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Some of the most significant acceptance speeches at the Screen Actors Guild Awards on Sunday night were delivered in languages other than English.
Troy Kotsur won the first SAG of the night, becoming the first deaf regular-category winner in the 28-year history of the actors union’s awards show. (Back in 2011, his CODA co-star Marlee Matlin received SAG’s Harold Russell Award, which honors performers with disabilities.) “I’m so grateful to Apple TV+ for all their support and access, like burned-in closed captioning, providing ASL interpreting services and believing in us deaf actors and casting us authentically as actors who happen to be deaf,” signed the male supporting actor winner in American Sign Language, with interpretation spoken in English offstage.
A different interpreter, Haley Jung, later took the stage twice, translating from Korean to English for Squid Game‘s pair of stunned drama series winners, Lee Jung-jae and Jung Ho-yeon. “Thank you to the global audience for all of your love for Squid Game,” said Lee, the first male actor from Asia to win an individual SAG Award. Meanwhile, supermodel Jung, winning for her acting debut, brought the acclaimed audience to tears with her heartfelt words: “I have sat many a times watching you on the big screen, dreaming of one day becoming an actor.” She is the first female actor from Asia to win on the television side (fellow Korean actress Youn Yuh-jung won on the film side for Minari last year, and Korean Canadian actress Sandra Oh is a two-time winner in the drama category).
Elsewhere, two Black actors took home individual SAG Awards: King Richard‘s Will Smith for male lead actor and West Side Story‘s Ariana DeBose for female supporting actor. “It’s an honor to be seen,” said DeBose, who identifies as Afro-Latina and queer, backstage after her win. “It’s just indicative that the doors are opening. I will not be the last, and that’s the important part.”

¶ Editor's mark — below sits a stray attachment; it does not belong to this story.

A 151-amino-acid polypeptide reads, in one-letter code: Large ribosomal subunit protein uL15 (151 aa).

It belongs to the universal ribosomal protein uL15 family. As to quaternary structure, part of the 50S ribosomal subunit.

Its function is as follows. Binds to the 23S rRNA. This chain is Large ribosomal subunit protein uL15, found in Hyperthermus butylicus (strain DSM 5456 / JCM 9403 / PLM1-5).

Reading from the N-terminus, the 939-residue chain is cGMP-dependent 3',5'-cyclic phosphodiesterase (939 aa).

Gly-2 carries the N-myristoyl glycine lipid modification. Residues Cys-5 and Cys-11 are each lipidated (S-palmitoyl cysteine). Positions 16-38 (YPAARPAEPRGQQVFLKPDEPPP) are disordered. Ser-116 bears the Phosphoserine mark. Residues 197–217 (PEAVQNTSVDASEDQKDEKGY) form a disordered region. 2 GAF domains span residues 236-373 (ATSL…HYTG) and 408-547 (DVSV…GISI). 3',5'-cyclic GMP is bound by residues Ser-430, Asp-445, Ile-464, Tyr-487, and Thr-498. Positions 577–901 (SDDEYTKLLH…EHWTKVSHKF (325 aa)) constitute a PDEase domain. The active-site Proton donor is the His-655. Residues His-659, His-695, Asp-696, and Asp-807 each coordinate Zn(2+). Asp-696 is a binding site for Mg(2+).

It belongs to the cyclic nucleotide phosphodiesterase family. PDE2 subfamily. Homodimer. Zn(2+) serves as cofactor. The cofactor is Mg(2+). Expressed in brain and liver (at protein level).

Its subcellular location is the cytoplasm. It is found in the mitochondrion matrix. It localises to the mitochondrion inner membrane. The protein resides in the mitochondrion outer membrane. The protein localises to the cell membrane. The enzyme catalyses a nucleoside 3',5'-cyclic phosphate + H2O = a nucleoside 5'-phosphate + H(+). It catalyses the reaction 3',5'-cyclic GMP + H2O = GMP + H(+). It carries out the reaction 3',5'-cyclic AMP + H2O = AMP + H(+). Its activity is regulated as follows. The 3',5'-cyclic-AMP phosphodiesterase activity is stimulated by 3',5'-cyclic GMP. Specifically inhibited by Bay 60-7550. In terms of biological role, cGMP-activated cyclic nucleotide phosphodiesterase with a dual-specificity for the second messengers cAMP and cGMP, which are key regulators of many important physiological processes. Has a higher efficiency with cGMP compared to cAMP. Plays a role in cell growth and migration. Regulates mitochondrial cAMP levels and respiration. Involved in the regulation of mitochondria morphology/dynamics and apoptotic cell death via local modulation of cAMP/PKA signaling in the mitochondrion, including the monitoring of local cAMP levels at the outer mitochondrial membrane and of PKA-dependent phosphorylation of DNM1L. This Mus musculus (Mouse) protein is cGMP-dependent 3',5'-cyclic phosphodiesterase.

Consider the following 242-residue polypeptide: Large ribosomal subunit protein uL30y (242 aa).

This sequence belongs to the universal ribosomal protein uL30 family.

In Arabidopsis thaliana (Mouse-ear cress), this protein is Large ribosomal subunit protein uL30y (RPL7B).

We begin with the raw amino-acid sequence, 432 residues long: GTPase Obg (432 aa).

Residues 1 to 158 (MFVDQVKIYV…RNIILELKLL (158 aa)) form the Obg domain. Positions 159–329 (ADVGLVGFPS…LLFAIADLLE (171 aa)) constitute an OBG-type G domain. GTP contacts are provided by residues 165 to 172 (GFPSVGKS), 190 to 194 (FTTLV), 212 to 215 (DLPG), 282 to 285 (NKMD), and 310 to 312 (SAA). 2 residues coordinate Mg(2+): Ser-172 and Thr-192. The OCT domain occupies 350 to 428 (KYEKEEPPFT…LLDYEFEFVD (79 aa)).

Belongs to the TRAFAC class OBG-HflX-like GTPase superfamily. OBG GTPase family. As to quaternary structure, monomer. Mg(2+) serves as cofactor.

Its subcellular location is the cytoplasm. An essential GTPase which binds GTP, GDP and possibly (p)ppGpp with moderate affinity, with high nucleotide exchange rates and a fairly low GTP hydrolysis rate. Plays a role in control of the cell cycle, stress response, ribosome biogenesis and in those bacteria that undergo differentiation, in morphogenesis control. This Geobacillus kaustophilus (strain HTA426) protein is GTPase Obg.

That sentiment was echoed in Matlin’s acceptance speech on behalf of CODA‘s big win for outstanding cast in a motion picture to close out the night. “We deaf actors have come a long way,” signed Matlin, whose 1987 Academy Award for Children of a Lesser God made her the first and so far still the only deaf actor with an Oscar. “Thirty-five years I have been seeing so much work out there.”
Given the relative dearth of major features that have cast actors with disabilities, it should come as no surprise that CODA is the first such film to win SAG’s biggest prize. “This validates the fact that we deaf actors can work just like everybody else,” Matlin continued, as the audience applauded and also signed its equivalent. “We look forward to more opportunities for deaf actors and deaf culture.”
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